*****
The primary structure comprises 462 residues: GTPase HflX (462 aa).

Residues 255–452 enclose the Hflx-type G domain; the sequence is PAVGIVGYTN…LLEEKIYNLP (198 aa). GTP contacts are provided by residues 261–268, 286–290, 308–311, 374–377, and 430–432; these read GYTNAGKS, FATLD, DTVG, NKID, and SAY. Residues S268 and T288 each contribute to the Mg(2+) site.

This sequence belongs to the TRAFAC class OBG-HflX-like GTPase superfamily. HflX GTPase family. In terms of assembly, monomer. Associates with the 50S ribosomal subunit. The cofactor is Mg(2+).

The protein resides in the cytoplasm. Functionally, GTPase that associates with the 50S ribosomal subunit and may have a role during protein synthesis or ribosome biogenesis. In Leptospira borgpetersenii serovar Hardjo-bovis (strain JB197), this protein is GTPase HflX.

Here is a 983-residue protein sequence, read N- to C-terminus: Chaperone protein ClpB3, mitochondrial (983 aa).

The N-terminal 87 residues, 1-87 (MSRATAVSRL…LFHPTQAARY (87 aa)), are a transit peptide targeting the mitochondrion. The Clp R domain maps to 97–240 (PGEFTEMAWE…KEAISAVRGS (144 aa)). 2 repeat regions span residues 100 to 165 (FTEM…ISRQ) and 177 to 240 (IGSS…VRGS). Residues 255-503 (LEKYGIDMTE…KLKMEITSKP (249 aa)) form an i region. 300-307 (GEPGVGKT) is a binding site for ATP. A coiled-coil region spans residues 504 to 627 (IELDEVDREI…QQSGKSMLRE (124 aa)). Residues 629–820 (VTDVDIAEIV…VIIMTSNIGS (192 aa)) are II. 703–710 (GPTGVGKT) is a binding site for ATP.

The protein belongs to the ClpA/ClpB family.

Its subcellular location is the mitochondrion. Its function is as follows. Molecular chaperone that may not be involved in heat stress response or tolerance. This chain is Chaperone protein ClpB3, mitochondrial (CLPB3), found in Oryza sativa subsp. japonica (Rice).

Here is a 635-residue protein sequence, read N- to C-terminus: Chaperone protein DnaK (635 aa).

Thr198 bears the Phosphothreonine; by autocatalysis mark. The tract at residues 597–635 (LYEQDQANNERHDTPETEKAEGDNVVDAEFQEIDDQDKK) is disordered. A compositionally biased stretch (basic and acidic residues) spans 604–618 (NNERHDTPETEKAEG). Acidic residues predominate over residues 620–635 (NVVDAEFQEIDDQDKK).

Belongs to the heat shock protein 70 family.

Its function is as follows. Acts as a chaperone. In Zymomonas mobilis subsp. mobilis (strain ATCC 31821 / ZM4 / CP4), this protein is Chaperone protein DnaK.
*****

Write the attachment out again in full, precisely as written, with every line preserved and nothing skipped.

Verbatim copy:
The primary structure comprises 462 residues: GTPase HflX (462 aa).

Residues 255–452 enclose the Hflx-type G domain; the sequence is PAVGIVGYTN…LLEEKIYNLP (198 aa). GTP contacts are provided by residues 261–268, 286–290, 308–311, 374–377, and 430–432; these read GYTNAGKS, FATLD, DTVG, NKID, and SAY. Residues S268 and T288 each contribute to the Mg(2+) site.

This sequence belongs to the TRAFAC class OBG-HflX-like GTPase superfamily. HflX GTPase family. In terms of assembly, monomer. Associates with the 50S ribosomal subunit. The cofactor is Mg(2+).

The protein resides in the cytoplasm. Functionally, GTPase that associates with the 50S ribosomal subunit and may have a role during protein synthesis or ribosome biogenesis. In Leptospira borgpetersenii serovar Hardjo-bovis (strain JB197), this protein is GTPase HflX.

Here is a 983-residue protein sequence, read N- to C-terminus: Chaperone protein ClpB3, mitochondrial (983 aa).

The N-terminal 87 residues, 1-87 (MSRATAVSRL…LFHPTQAARY (87 aa)), are a transit peptide targeting the mitochondrion. The Clp R domain maps to 97–240 (PGEFTEMAWE…KEAISAVRGS (144 aa)). 2 repeat regions span residues 100 to 165 (FTEM…ISRQ) and 177 to 240 (IGSS…VRGS). Residues 255-503 (LEKYGIDMTE…KLKMEITSKP (249 aa)) form an i region. 300-307 (GEPGVGKT) is a binding site for ATP. A coiled-coil region spans residues 504 to 627 (IELDEVDREI…QQSGKSMLRE (124 aa)). Residues 629–820 (VTDVDIAEIV…VIIMTSNIGS (192 aa)) are II. 703–710 (GPTGVGKT) is a binding site for ATP.

The protein belongs to the ClpA/ClpB family.

Its subcellular location is the mitochondrion. Its function is as follows. Molecular chaperone that may not be involved in heat stress response or tolerance. This chain is Chaperone protein ClpB3, mitochondrial (CLPB3), found in Oryza sativa subsp. japonica (Rice).

Here is a 635-residue protein sequence, read N- to C-terminus: Chaperone protein DnaK (635 aa).

Thr198 bears the Phosphothreonine; by autocatalysis mark. The tract at residues 597–635 (LYEQDQANNERHDTPETEKAEGDNVVDAEFQEIDDQDKK) is disordered. A compositionally biased stretch (basic and acidic residues) spans 604–618 (NNERHDTPETEKAEG). Acidic residues predominate over residues 620–635 (NVVDAEFQEIDDQDKK).

Belongs to the heat shock protein 70 family.

Its function is as follows. Acts as a chaperone. In Zymomonas mobilis subsp. mobilis (strain ATCC 31821 / ZM4 / CP4), this protein is Chaperone protein DnaK.